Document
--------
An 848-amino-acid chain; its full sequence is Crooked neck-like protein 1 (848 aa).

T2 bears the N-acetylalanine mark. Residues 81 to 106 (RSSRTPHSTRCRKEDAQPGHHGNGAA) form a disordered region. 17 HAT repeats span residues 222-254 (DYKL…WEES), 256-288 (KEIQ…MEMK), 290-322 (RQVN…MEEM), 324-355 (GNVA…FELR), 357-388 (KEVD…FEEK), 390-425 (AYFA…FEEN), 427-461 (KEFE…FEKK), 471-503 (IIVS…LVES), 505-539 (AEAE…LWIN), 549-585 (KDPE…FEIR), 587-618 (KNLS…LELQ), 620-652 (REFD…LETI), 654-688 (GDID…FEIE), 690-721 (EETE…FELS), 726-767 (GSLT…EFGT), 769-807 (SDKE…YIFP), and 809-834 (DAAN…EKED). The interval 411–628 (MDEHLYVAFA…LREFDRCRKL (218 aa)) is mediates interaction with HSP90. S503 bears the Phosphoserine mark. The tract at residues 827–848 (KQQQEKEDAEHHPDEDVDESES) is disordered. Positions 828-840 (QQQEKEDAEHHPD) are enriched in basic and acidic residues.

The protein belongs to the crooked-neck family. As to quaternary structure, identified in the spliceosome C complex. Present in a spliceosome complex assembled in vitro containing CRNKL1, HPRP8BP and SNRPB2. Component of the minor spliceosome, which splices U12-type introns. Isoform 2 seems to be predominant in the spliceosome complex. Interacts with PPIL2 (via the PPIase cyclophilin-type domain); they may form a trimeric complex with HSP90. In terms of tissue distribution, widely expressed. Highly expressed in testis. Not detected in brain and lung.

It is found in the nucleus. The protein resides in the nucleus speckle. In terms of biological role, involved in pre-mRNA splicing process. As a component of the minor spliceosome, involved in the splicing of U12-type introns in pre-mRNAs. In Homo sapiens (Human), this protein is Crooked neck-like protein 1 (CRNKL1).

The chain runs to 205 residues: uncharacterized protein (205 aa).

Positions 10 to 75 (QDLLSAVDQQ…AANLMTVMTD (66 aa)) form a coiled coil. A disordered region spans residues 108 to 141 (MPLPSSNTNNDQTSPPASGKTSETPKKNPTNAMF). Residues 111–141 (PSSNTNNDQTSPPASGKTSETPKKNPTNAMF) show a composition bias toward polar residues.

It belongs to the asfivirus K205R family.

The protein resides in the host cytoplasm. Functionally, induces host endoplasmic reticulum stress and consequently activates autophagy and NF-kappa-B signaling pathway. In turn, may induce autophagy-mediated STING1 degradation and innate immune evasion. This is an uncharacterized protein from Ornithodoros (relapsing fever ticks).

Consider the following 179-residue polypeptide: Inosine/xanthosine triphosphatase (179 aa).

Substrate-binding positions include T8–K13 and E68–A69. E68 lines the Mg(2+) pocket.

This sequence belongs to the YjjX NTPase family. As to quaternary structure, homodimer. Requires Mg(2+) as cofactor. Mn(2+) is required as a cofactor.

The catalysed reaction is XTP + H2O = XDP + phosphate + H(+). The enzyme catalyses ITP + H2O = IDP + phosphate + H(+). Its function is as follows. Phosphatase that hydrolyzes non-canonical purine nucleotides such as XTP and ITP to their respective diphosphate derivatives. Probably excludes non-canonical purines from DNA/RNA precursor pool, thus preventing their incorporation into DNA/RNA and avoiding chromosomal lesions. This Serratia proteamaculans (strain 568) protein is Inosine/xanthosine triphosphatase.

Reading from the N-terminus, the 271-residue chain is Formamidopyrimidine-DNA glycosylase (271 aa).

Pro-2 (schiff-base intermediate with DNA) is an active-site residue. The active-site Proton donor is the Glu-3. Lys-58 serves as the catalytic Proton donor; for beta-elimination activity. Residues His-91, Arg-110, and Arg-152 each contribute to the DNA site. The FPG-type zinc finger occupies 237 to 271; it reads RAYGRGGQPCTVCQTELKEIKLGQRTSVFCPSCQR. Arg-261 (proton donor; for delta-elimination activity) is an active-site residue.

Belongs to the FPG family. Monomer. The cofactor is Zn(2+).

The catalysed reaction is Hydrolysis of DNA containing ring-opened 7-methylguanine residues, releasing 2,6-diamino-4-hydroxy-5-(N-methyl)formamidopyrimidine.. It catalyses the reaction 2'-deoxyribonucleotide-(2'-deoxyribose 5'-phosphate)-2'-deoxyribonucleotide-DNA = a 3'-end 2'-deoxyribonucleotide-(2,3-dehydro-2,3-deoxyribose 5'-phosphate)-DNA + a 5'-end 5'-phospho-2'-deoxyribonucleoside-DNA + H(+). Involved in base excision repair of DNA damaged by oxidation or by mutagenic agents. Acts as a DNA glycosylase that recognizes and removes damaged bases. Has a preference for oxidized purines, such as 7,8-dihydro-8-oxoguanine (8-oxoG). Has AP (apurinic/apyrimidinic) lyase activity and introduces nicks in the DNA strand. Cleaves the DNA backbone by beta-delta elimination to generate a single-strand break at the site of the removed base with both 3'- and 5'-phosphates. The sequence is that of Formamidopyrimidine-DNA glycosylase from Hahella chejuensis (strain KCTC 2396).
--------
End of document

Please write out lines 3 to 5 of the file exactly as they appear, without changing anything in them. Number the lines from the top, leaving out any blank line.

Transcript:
The protein belongs to the crooked-neck family. As to quaternary structure, identified in the spliceosome C complex. Present in a spliceosome complex assembled in vitro containing CRNKL1, HPRP8BP and SNRPB2. Component of the minor spliceosome, which splices U12-type introns. Isoform 2 seems to be predominant in the spliceosome complex. Interacts with PPIL2 (via the PPIase cyclophilin-type domain); they may form a trimeric complex with HSP90. In terms of tissue distribution, widely expressed. Highly expressed in testis. Not detected in brain and lung.

It is found in the nucleus. The protein resides in the nucleus speckle. In terms of biological role, involved in pre-mRNA splicing process. As a component of the minor spliceosome, involved in the splicing of U12-type introns in pre-mRNAs. In Homo sapiens (Human), this protein is Crooked neck-like protein 1 (CRNKL1).

The chain runs to 205 residues: uncharacterized protein (205 aa).